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The Institutionalisation of 'Noise' and 'Silence' in Urban Politics: Case Studies from East Africa
Africa's rapidly-expanding cities are often sites of intense political mobilisation, as well as being incubators of social and institutional development. This paper draws on a comparative study of politics in the capital cities of Rwanda and Uganda, exploring the contrasting ways in which forms of popular participation in urban affairs are institutionalised through informal political processes. It analyses how in Kampala the regular mobilisation of urban social and economic groups into protests and violent riots has institutionalised a politics of 'noise', while in Kigali city-dwellers partake in structured activities and form 'self-policing' communities through processes that are equally political but comparatively 'silent'.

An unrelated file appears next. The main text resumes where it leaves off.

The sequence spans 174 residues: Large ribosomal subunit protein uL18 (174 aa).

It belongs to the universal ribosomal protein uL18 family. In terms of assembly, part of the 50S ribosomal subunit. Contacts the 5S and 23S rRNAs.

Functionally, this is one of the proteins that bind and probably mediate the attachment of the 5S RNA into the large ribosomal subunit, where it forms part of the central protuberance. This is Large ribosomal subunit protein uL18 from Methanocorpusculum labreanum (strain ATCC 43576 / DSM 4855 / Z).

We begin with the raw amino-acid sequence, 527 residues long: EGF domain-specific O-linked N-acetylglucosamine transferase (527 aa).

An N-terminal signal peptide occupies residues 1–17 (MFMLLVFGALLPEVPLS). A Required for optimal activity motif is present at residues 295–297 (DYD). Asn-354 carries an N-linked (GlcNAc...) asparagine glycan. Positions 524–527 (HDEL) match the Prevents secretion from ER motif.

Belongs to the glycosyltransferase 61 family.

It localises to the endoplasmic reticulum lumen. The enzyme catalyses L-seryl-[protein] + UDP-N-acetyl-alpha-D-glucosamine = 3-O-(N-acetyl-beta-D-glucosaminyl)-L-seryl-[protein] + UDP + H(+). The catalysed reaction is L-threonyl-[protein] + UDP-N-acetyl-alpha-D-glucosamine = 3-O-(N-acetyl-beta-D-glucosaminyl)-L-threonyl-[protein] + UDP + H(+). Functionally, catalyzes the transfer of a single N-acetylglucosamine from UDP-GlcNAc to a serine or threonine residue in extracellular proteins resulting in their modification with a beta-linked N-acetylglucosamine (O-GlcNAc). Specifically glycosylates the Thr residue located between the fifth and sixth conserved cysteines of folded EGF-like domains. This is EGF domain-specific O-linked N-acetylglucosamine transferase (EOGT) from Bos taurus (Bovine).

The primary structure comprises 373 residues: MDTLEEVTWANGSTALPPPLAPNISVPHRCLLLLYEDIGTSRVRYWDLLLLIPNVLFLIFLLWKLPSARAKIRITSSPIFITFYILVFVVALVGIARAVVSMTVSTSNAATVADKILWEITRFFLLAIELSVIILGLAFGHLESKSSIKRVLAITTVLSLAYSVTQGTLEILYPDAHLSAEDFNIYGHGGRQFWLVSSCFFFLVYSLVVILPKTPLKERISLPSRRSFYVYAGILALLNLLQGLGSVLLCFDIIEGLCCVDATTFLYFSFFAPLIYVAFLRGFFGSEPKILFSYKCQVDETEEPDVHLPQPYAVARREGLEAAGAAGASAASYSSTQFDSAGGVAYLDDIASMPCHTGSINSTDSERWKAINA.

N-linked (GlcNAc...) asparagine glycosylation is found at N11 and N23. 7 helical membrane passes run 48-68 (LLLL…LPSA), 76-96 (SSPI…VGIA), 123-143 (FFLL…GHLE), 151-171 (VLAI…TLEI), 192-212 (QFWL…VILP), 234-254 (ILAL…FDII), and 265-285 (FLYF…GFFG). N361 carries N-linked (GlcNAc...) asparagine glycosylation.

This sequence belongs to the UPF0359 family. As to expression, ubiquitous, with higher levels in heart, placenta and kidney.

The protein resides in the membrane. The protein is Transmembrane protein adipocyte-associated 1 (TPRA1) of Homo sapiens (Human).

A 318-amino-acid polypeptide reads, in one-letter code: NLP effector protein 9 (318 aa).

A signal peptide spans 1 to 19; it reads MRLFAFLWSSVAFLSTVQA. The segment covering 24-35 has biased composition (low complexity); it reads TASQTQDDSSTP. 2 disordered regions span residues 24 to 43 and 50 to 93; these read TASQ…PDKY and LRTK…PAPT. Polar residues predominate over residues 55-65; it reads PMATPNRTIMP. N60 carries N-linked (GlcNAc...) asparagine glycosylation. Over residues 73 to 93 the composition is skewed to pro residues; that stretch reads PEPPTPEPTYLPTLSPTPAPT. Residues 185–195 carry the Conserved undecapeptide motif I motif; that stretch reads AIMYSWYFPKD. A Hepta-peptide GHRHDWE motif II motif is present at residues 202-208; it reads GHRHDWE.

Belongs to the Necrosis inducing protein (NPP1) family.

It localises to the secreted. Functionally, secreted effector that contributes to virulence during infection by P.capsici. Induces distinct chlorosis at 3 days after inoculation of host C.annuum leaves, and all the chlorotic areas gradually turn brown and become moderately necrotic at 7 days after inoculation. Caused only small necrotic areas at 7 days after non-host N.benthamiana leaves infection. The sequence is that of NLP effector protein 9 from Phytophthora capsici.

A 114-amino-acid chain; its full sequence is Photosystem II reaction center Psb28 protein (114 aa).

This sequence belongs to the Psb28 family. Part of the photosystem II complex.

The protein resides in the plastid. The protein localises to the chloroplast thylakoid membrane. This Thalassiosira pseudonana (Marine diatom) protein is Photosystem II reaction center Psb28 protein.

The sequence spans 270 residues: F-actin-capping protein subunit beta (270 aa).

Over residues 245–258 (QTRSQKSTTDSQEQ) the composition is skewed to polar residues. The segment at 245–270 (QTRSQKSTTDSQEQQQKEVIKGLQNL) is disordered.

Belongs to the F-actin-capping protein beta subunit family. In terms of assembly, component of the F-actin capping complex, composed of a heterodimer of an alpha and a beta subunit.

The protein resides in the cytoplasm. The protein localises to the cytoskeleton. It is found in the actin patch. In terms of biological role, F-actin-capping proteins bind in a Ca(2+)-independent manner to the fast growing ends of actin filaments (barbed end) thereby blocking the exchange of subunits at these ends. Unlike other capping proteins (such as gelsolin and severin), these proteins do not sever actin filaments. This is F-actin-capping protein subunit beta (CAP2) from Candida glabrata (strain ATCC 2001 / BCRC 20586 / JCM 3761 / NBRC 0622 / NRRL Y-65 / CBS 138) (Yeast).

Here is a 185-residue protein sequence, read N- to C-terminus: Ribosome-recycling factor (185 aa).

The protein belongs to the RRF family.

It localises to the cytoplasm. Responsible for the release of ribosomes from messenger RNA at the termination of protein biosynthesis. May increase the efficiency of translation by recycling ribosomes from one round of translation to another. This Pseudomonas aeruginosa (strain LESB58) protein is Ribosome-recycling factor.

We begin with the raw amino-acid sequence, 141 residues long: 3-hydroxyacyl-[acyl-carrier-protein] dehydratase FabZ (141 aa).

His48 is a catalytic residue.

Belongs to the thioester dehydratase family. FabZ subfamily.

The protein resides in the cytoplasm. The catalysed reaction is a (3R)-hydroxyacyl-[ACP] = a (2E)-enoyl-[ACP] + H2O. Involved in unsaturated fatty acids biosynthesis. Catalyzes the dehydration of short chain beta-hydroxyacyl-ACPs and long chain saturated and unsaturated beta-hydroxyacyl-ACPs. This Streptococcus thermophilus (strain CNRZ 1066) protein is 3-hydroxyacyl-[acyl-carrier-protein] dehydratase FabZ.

The paper explains the persistence of differential patterns of state-society interaction in these cases by considering the incentives for both governmental and urban social actors to continue adhering to existing norms. It thus explores mechanisms of localised 'path dependence', through which informal institutions become self-reinforcing in particular contexts.